The court then pounds this fact home by bringing up many, many cases decided for probable cause under VTL 1192 (the New York DWAI and DWI law statute) based upon similar facts and circumstances, odor, eyes, speech, accident, erratic driving:
People v. Tieman, 112 A.D.3d 975, 978 N.Y.S.2d 67 (2nd Dept. 2013)
[observation of glassy eyes, slurred speech, the odor of an alcoholic beverage on the defendant's breath and erratic driving sufficient to establish probable cause to arrest for a violation of VTL §1192];
People v. Sykes, 31 Misc.3d 126(A), 926 N.Y.S.2d 346 (App. Term 2nd, 11th & 13th Jud. Dists. 2011) [motor vehicle accident, admission to operation and alcohol consumption, watery, bloodshot eyes, slurred speech and the odor of an alcoholic beverage on the defendant's breath sufficient to sustain a conviction for driving while ability impaired beyond a reasonable doubt];
People v. Gingras, 22 Misc.3d 22, 871 N.Y.S.2d 812 (App Term 9th & 10th Jud. Dists. 2008) [observations of results of motor vehicle accident, open container of alcoholic beverage, admission to operation, slurred speech, bloodshot eyes and odor of an alcoholic beverage on the Defendant's breath "established probable cause for defendant's arrest, at the very least for driving while impaired in violation of Vehicle and Traffic Law §1192(1), although defendant was not specifically so charged."];
People v. Lizzio, 178 A.D.2d 741, 577 N.Y.S.2d 178 (3rd Dept. 1991) [accident, bloodshot eyes, slurred speech, the odor of alcohol sufficient to support a guilty verdict on the charge of driving while ability impaired];
People v. Troche, 162 A.D.2d 483, 556 N.Y.S.2d 403 (2nd Dept. 1990) [erratic driving, bloodshot eyes, slurred speech and the odor of alcohol on the Defendant's breath provided probable cause for an arrest for driving while intoxicated];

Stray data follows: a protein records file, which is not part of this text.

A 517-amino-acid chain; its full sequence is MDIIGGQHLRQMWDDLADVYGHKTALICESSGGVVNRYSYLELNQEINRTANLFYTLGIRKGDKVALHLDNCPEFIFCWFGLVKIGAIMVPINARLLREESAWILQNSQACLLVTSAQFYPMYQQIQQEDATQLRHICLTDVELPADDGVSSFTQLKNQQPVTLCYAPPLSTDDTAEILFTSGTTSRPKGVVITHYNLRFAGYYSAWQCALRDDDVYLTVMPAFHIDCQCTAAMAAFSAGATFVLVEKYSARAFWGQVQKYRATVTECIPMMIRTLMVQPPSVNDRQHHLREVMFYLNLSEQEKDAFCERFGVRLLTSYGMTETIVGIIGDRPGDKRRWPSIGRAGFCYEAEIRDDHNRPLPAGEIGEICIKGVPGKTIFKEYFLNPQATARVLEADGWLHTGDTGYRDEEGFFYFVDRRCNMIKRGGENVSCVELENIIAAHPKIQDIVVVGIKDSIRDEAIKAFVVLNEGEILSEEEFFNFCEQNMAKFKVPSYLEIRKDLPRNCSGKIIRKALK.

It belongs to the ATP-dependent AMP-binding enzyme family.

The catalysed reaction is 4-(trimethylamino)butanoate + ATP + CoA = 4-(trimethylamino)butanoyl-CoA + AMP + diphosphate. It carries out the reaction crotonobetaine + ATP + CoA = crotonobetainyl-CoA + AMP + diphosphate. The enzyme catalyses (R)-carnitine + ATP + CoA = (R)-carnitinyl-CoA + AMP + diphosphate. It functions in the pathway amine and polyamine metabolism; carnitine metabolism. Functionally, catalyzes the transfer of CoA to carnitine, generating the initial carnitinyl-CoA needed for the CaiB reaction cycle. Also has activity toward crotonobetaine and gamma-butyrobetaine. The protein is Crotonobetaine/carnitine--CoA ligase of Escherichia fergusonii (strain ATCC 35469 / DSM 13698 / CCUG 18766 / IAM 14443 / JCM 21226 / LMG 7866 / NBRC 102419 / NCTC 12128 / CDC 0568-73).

People v. McCarthy, 135 A.D.2d 1113, 523 N.Y.S.2d 291 (4th Dept. 1987) [bloodshot eyes, slurred speech, odor of alcoholic beverage coming from vehicle provided probable cause to believe defendant was driving while ability impaired];
People v. Hilker, 133 A.D.2d 986, 521 N.Y.S.2d 136 (3rd Dept. 1987) [motor vehicle accident, odor of alcohol on the defendant's breath, defendant's admission to having consumed alcohol and beer containers found in the vehicle provided probable cause to arrest the defendant];
People v. Blajeski, 125 A.D.2d 582, 509 N.Y.S.2d 648 (2nd Dept. 1986) [bloodshot eyes, slurred speech, the odor of alcohol on the defendant's breath provided probable cause to arrest for a violation of VTL §1192]
Final Conclusion of You Cant Always Get What You Want, a DWI Dismissal
So maybe they didn't have enough probable cause to arrest for VTL 1192 (3) DWI common law intoxication BUT they most certainly had enough to arrest for VTL 1192 (1) DWAI driving while ability impaired by alcohol. In fact that is one of the DW offenses that they can arrest and charge you for way after the fact in New York State.